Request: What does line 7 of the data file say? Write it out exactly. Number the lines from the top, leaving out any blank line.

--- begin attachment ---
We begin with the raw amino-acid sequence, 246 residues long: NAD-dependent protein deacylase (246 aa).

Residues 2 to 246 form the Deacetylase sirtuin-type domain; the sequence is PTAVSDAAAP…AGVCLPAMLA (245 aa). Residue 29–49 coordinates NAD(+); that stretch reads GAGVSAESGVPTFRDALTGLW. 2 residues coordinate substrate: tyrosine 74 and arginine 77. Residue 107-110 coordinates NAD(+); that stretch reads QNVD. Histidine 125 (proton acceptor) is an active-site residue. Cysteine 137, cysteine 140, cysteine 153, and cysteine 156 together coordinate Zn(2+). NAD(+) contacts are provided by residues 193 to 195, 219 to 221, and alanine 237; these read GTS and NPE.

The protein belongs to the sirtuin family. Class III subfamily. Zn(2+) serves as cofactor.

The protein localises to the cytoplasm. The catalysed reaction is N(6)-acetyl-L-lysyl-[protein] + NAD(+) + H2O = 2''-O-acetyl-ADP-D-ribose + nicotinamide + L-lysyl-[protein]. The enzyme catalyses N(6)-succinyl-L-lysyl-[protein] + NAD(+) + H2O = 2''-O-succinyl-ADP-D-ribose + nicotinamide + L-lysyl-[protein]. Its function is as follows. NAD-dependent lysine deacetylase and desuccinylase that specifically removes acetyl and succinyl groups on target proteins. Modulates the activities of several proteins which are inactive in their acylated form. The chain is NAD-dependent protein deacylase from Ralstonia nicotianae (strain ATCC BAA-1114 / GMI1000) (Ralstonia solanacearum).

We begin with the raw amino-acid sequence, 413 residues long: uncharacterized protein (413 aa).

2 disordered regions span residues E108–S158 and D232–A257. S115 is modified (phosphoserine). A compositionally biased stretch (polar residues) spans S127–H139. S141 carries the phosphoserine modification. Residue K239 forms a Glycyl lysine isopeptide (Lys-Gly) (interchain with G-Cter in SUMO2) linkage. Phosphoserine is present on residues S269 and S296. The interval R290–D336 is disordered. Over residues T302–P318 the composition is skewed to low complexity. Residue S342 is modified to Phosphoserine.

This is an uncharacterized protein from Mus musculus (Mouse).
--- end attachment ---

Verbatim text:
This is an uncharacterized protein from Mus musculus (Mouse).